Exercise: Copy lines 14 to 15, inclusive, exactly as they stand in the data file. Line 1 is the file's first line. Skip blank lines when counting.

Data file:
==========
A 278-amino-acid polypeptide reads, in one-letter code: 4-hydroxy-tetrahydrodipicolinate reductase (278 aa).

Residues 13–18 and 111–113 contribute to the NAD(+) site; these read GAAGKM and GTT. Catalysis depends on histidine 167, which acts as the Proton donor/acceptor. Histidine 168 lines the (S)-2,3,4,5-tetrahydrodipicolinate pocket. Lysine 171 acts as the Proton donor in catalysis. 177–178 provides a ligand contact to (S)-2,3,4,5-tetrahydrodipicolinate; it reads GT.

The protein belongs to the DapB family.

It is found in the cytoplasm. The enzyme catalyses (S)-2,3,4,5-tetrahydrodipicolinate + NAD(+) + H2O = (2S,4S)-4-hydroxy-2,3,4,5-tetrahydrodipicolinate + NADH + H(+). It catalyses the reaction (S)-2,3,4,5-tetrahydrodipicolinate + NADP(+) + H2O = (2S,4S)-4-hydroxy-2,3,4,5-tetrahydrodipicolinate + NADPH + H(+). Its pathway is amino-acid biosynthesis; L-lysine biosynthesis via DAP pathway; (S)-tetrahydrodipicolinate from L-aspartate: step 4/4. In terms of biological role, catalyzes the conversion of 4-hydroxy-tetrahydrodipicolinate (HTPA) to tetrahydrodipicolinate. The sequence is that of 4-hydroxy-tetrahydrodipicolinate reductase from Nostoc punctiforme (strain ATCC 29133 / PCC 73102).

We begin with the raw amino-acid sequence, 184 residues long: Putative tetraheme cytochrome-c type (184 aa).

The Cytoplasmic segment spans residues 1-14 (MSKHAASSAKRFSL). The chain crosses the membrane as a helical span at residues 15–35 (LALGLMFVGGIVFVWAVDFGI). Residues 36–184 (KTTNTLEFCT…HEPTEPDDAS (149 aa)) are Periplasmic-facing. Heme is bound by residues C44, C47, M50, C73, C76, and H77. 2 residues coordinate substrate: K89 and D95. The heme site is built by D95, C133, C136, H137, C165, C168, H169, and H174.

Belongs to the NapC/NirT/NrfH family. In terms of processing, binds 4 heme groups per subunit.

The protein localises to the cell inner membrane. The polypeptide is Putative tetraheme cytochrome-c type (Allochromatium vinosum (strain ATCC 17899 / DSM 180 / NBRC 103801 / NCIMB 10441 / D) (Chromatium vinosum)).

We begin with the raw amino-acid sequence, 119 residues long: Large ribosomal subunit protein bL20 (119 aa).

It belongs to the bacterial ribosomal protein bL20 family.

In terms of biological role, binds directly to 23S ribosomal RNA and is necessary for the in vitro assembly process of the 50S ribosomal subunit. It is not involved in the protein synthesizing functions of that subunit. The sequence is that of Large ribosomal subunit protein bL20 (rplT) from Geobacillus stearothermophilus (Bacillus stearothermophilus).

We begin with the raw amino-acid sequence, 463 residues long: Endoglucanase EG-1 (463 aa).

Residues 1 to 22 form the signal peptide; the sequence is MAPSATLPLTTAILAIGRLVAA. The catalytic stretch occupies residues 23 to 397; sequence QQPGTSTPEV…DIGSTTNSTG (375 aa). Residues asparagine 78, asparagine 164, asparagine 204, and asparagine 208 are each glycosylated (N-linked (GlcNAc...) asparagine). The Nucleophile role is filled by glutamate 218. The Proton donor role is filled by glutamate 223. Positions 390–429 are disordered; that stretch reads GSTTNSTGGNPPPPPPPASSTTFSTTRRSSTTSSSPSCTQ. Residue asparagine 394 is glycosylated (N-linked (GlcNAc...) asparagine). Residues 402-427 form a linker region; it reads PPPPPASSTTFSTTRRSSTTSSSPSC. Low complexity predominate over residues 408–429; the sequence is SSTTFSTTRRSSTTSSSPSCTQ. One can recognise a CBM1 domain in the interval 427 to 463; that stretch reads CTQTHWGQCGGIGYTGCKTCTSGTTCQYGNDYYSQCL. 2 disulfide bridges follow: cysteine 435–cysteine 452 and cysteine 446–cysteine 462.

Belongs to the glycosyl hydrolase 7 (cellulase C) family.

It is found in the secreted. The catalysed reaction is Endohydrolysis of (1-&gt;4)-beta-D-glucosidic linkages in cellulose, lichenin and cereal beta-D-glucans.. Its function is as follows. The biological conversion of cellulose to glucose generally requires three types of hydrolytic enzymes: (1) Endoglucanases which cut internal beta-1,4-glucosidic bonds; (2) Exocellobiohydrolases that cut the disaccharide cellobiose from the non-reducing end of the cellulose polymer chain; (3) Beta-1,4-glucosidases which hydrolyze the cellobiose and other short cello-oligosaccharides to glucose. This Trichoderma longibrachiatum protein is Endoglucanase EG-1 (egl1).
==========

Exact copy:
Belongs to the glycosyl hydrolase 7 (cellulase C) family.

It is found in the secreted. The catalysed reaction is Endohydrolysis of (1-&gt;4)-beta-D-glucosidic linkages in cellulose, lichenin and cereal beta-D-glucans.. Its function is as follows. The biological conversion of cellulose to glucose generally requires three types of hydrolytic enzymes: (1) Endoglucanases which cut internal beta-1,4-glucosidic bonds; (2) Exocellobiohydrolases that cut the disaccharide cellobiose from the non-reducing end of the cellulose polymer chain; (3) Beta-1,4-glucosidases which hydrolyze the cellobiose and other short cello-oligosaccharides to glucose. This Trichoderma longibrachiatum protein is Endoglucanase EG-1 (egl1).